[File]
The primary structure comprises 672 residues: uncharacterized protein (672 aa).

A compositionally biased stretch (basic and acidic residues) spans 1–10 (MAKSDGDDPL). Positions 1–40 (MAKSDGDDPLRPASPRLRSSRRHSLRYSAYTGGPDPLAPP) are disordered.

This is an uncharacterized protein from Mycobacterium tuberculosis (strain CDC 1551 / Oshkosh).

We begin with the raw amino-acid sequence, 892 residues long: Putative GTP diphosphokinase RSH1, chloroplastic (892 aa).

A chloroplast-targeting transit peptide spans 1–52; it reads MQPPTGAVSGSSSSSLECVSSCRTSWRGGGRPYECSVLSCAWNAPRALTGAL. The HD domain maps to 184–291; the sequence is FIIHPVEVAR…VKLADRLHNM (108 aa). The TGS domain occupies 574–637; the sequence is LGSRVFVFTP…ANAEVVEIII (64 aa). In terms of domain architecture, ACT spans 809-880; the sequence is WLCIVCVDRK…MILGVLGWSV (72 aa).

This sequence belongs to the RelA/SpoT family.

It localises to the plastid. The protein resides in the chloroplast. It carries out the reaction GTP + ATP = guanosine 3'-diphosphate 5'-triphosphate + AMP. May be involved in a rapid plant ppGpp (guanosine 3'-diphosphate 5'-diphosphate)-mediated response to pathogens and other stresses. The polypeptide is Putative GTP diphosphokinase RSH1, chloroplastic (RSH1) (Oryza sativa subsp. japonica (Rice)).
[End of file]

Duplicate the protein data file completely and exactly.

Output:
The primary structure comprises 672 residues: uncharacterized protein (672 aa).

A compositionally biased stretch (basic and acidic residues) spans 1–10 (MAKSDGDDPL). Positions 1–40 (MAKSDGDDPLRPASPRLRSSRRHSLRYSAYTGGPDPLAPP) are disordered.

This is an uncharacterized protein from Mycobacterium tuberculosis (strain CDC 1551 / Oshkosh).

We begin with the raw amino-acid sequence, 892 residues long: Putative GTP diphosphokinase RSH1, chloroplastic (892 aa).

A chloroplast-targeting transit peptide spans 1–52; it reads MQPPTGAVSGSSSSSLECVSSCRTSWRGGGRPYECSVLSCAWNAPRALTGAL. The HD domain maps to 184–291; the sequence is FIIHPVEVAR…VKLADRLHNM (108 aa). The TGS domain occupies 574–637; the sequence is LGSRVFVFTP…ANAEVVEIII (64 aa). In terms of domain architecture, ACT spans 809-880; the sequence is WLCIVCVDRK…MILGVLGWSV (72 aa).

This sequence belongs to the RelA/SpoT family.

It localises to the plastid. The protein resides in the chloroplast. It carries out the reaction GTP + ATP = guanosine 3'-diphosphate 5'-triphosphate + AMP. May be involved in a rapid plant ppGpp (guanosine 3'-diphosphate 5'-diphosphate)-mediated response to pathogens and other stresses. The polypeptide is Putative GTP diphosphokinase RSH1, chloroplastic (RSH1) (Oryza sativa subsp. japonica (Rice)).